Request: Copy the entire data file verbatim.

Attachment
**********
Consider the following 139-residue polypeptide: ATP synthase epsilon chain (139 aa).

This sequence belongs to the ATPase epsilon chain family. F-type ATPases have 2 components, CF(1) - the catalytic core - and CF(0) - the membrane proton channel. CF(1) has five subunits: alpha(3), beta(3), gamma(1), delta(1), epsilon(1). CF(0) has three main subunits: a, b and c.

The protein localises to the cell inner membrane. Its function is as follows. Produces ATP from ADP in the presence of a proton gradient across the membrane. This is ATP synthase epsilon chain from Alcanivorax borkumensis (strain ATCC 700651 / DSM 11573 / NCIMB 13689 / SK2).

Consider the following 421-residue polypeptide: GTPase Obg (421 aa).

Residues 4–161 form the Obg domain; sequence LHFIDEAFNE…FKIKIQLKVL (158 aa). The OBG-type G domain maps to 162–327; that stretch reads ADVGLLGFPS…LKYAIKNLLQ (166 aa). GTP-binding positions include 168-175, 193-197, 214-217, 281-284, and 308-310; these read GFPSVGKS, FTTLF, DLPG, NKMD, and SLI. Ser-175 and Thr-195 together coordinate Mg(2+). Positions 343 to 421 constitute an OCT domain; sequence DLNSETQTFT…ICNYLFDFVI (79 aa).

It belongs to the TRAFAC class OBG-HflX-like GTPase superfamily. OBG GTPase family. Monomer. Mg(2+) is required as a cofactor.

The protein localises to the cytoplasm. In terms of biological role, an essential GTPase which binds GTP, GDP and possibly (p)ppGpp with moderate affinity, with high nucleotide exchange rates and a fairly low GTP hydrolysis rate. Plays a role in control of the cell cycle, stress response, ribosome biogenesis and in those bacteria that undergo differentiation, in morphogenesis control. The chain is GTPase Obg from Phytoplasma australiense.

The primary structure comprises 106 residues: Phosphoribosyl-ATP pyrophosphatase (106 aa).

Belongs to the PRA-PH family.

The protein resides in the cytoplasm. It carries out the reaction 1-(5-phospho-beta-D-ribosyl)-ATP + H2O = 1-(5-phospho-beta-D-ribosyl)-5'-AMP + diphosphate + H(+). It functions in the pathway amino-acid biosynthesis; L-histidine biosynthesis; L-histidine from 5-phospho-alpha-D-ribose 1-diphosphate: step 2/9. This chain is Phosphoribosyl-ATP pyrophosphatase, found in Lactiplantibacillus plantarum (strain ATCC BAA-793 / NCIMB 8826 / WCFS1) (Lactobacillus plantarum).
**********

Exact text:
Consider the following 139-residue polypeptide: ATP synthase epsilon chain (139 aa).

This sequence belongs to the ATPase epsilon chain family. F-type ATPases have 2 components, CF(1) - the catalytic core - and CF(0) - the membrane proton channel. CF(1) has five subunits: alpha(3), beta(3), gamma(1), delta(1), epsilon(1). CF(0) has three main subunits: a, b and c.

The protein localises to the cell inner membrane. Its function is as follows. Produces ATP from ADP in the presence of a proton gradient across the membrane. This is ATP synthase epsilon chain from Alcanivorax borkumensis (strain ATCC 700651 / DSM 11573 / NCIMB 13689 / SK2).

Consider the following 421-residue polypeptide: GTPase Obg (421 aa).

Residues 4–161 form the Obg domain; sequence LHFIDEAFNE…FKIKIQLKVL (158 aa). The OBG-type G domain maps to 162–327; that stretch reads ADVGLLGFPS…LKYAIKNLLQ (166 aa). GTP-binding positions include 168-175, 193-197, 214-217, 281-284, and 308-310; these read GFPSVGKS, FTTLF, DLPG, NKMD, and SLI. Ser-175 and Thr-195 together coordinate Mg(2+). Positions 343 to 421 constitute an OCT domain; sequence DLNSETQTFT…ICNYLFDFVI (79 aa).

It belongs to the TRAFAC class OBG-HflX-like GTPase superfamily. OBG GTPase family. Monomer. Mg(2+) is required as a cofactor.

The protein localises to the cytoplasm. In terms of biological role, an essential GTPase which binds GTP, GDP and possibly (p)ppGpp with moderate affinity, with high nucleotide exchange rates and a fairly low GTP hydrolysis rate. Plays a role in control of the cell cycle, stress response, ribosome biogenesis and in those bacteria that undergo differentiation, in morphogenesis control. The chain is GTPase Obg from Phytoplasma australiense.

The primary structure comprises 106 residues: Phosphoribosyl-ATP pyrophosphatase (106 aa).

Belongs to the PRA-PH family.

The protein resides in the cytoplasm. It carries out the reaction 1-(5-phospho-beta-D-ribosyl)-ATP + H2O = 1-(5-phospho-beta-D-ribosyl)-5'-AMP + diphosphate + H(+). It functions in the pathway amino-acid biosynthesis; L-histidine biosynthesis; L-histidine from 5-phospho-alpha-D-ribose 1-diphosphate: step 2/9. This chain is Phosphoribosyl-ATP pyrophosphatase, found in Lactiplantibacillus plantarum (strain ATCC BAA-793 / NCIMB 8826 / WCFS1) (Lactobacillus plantarum).